The Stellenbosch University Botanical Garden (SUBG) is the only garden in Africa and one of only 11 gardens in the world to have been named an Accredited Conservation Practitioner by Botanic Gardens Conservation International (BGCI).
The BGCI Conservation Practitioner accreditation recognises excellence in plant conservation policy, practice and education, and accredits botanic gardens carrying out plant conservation activities of local, national or global importance. SUBG received this prestigious award in 2018. From orchid micro propagation to conservation work, the team at the renowned SUBG is hard at work ensuring that the garden maintains its international accreditation. And despite the ongoing water crisis in the Western Cape, the SU Botanical Garden is flourishing.
“Our conservation focus is now primarily bulbs and orchids, because they are both things that have a disproportionate number of threatened species here in the Cape Floristic Region, and can be grown in quantity in our small spaces. They both also happen to be charismatic, cool and pretty and a nice sell within a botanical garden, which we want to share with the public," says Dr Donovan Kirkwood, curator at the garden.
In picture 1: Haemanthus pumilio, Duthie Nature Reserve.
In picture 2: Oxalis collecton - supporting major SU academic programme
Kirkwood was appointed in October 2018 and has been hard at work becoming acquainted with the garden's large plant database and making sure the SU Botanical Garden (SUBG) earns its Accredited Conservation Practitioner status.
Part of SUBG's strategy development and role as a BGCI accredited garden is to look at more conservation work and research, public education and sustainability.
“We are working hard on developing our orchid micro-prop technique and methodology. Orchids don't have seed reserves. In nature, they form a symbiotic relationship with a fungus once they're in the ground and that stimulates germination and the fungus actually feeds them for the first few weeks and months, that's why it's so hard to grow them in a lab," says Kirkwood.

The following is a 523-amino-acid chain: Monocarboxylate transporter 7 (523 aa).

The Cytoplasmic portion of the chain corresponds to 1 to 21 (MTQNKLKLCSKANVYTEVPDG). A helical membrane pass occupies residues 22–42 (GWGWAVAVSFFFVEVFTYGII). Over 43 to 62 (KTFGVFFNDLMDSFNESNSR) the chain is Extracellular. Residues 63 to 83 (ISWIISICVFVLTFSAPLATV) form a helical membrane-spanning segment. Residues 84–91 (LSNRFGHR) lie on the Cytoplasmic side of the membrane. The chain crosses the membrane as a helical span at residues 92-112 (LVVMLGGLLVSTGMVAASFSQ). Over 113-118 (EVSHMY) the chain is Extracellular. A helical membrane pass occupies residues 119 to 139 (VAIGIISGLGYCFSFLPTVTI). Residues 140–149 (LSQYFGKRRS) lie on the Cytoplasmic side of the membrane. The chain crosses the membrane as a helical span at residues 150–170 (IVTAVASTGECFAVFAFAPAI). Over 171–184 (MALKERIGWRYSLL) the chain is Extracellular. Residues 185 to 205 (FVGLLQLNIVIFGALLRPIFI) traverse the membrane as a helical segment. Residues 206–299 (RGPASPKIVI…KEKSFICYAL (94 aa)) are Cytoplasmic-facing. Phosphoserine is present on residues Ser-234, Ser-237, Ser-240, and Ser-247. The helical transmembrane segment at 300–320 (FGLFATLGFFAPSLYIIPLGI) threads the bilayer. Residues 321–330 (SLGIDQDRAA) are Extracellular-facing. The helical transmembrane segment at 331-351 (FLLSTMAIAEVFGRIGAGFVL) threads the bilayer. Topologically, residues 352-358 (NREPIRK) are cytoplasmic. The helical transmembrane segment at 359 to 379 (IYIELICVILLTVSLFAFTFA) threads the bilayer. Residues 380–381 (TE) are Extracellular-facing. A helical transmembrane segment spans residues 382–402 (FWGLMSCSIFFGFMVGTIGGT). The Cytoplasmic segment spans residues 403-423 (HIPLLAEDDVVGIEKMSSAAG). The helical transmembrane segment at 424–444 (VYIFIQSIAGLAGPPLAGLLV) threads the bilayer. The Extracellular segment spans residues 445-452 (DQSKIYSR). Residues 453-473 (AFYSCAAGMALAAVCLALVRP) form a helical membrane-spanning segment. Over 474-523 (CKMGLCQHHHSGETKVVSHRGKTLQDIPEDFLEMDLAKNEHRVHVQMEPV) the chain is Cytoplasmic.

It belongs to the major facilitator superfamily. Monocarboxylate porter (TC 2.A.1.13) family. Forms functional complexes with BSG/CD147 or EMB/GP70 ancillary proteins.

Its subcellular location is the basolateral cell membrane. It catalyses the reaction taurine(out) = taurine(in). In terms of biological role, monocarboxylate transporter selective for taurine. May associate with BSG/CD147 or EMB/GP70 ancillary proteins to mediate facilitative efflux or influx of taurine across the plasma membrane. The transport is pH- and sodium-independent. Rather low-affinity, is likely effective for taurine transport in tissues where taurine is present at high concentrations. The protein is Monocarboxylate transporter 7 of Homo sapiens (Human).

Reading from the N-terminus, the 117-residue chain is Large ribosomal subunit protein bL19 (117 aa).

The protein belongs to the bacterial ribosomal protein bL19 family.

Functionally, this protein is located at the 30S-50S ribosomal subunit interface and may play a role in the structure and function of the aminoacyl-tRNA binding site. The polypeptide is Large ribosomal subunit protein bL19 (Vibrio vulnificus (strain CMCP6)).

In addition to its conservation work, the SUBG has also been putting effort into creating scientifically sound and compelling content housed in its plant database, which in turn produces the plant labels and interpretation boards at the garden.
In picture 3: Spring Cape daisies between the glasshouses.
In picture 4: Satyrium pumilum on Changs plated.
Because collecting must comply with both Provincial regulations and permitting and have landowner permission, the Botanical Garden has been in discussions with both SANParks and CapeNature to enable collecting within their respective protected areas (nature reserves) and this will be applied formally over the next few months.
Kirkwood says some new collections take a long time to nurture from seeds and cuttings into display plantings. “For one of our new glasshouse displays we want to showcase that South African summer rainfall diversity is not just simple grassland and thorny bushveld, but includes places with complex associations of tropical, subtropical and savannah ecosystems, with multitudes of fascinating, useful and often highly restricted and special plants and trees. Longer term we are working towards showcasing some of our extremely threatened Cape lowland habitat types."
However there are already nearly 4 000 unique plants in the garden, and it's always a great time to visit and enjoy the sheer diversity and beauty the garden has to offer.
Day fee entrance is R15 for adults and children older than six.
However, school groups and educational entries (pre-booked), Stellenbosch University staff and students (must tap in staff or student card every entry) and visiting academics with valid staff card from another academic institution, have free entry to the SUBG.
The SU Botanical Garden is situated at the corner of Van Riebeeck and Neethling Streets in Stellenbosch and is open 08:00 to 17:00 (Monday to Sunday). The garden is closed on certain public holidays. For more information on the Botanical Garden, visit https://sun.gardenexplorer.org/.